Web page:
Do you call your evening meal dinner? Do you sometimes eat supper too? Can you eat dinner in the middle of the day?
In most parts of the English-speaking world there are three or four words for the main meals of the day, and they are all used interchangeably, the most confusing of which are supper and dinner.
What Time Is Supper vs Dinner?
Where your family comes from will most likely determine whether you always eat dinner in the evening, or if you occasionally enjoy a light supper too.
Quite clearly dinner is the most common term for, well, dinner. But there are still people in some parts of the world (from vicarages in Oxford to farms in Kentucky and Virginia) who refer to their evening meal as supper, and this is where the confusion lies.
In this article, we’ll set out the difference between the two words, their historical usage, and how they are used today in different parts of the world.
What's the Difference between Dinner and Supper?
Whilst the terms supper and dinner can both be used synonymously for the main meal of the day, there are clear differences between the two words.
Dinner is a heavy, full meal that is nearly always eaten in the evening, and which can be eaten both at home or out in a restaurant.
Supper is a lighter, more informal meal and is eaten at home, also usually in the evening. It is normally eaten to complement a larger meal that was eaten earlier in the day.
Here are some example sentences using "dinner" and "supper":
- The one good thing about being stuck at home is that we all sit down to dinner together in the evening.
- After that massive meal in town, we decided just to have a light supper before bed.
That’s the rule of thumb.
However, there are certain parts of the world where there are exceptions to this rule, where generations of families have maintained the original, historic usage of the terms supper and dinner.
Which Is Correct, Dinner or Supper?
Nowadays, dinner is the main meal of the day and most cultures serve it in the evening time. Lunch has taken over at lunchtime and dinner at dinnertime. Supper began seriously decreasing in use from the early 1900s just as lunch became more popular.
The term supper is sometimes used synonymously with dinner as an evening meal but it tends to refer to a light meal often in the afternoon or evening. There are, of course, regional differences around the world (which we will get to in a minute) but if you had to generalize, the differences would be as follows:
Dinner is a main meal, whilst supper is always more of a soup or snack-style meal
Dinner is heavy, supper is light
Dinner is more formal, supper is informal
In the few areas where dinner is served at lunchtime, supper will be in the evening.
When to Use Dinner
Dinner is the largest, most formal meal of the day, usually eaten in the evening. It can refer to a family dinner, dining out in a restaurant, eating at a formal evening event, or sitting in front of the TV for a TV dinner.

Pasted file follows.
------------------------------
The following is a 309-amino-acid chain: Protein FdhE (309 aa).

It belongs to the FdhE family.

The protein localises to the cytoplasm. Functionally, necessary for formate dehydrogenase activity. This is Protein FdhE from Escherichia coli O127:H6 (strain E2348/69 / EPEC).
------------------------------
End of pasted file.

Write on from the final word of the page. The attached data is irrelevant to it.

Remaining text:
In one or two areas of the US and Canada it is occasionally used to refer to the midday meal, but this meaning has mostly died out.
Here are some examples of when to use the word dinner:
Would you like to have dinner with me?
She’s giving a speech at the annual company dinner this year.
Shall we have dinner in front of the TV?
We’re meeting George and Amal for dinner at 9.
When to Use Supper
Supper has always referred to a lighter meal, usually eaten in the evening after a heavy lunch.
It is a much more informal meal and would be eaten at home rather than dining out (although in those regions where supper is still used it can describe an event to raise funds, such as a church supper.)
In a few parts of the world it is still used to refer to a main meal, but this is less and less common now. Examples of when to use the word supper include:
Why don’t you come over for a light supper on Thursday?
After that massive roast I think we’ll all just have leftovers for supper.
He only ate cheese and biscuits for supper.
We usually have dinner at 4 p.m. and a light supper before bed.
Who Says Supper Instead of Dinner?
In this section, it is worth briefly mentioning regional variations in the use of the word supper (particularly for those of you who write about food as it’s important to know the different meanings in other countries.)
Top Tip: If writing for an American audience from the UK (or vice versa), you can set ProWritingAid to recognize American spelling and also use ProWritingAid's consistency check to ensure you catch any mistakes.
Do American Southerners Say Supper or Dinner?
Across the US, many people use dinner and supper interchangeably for the meal eaten in the evening.
However, there are a few remaining places, mostly in the Midwest and South, where supper is still the favoured term for the evening meal.
In Texas you’ll find about half the people referring to lunch / dinner and the other half calling it dinner / supper.
In Ohio there are still a large number of people who call their midday meal lunch and then say supper for an evening meal, but save dinner for a formal or larger meal.
Is Supper a Canadian Term?
In many areas of Canada the word supper is used as much as dinner for evening meals.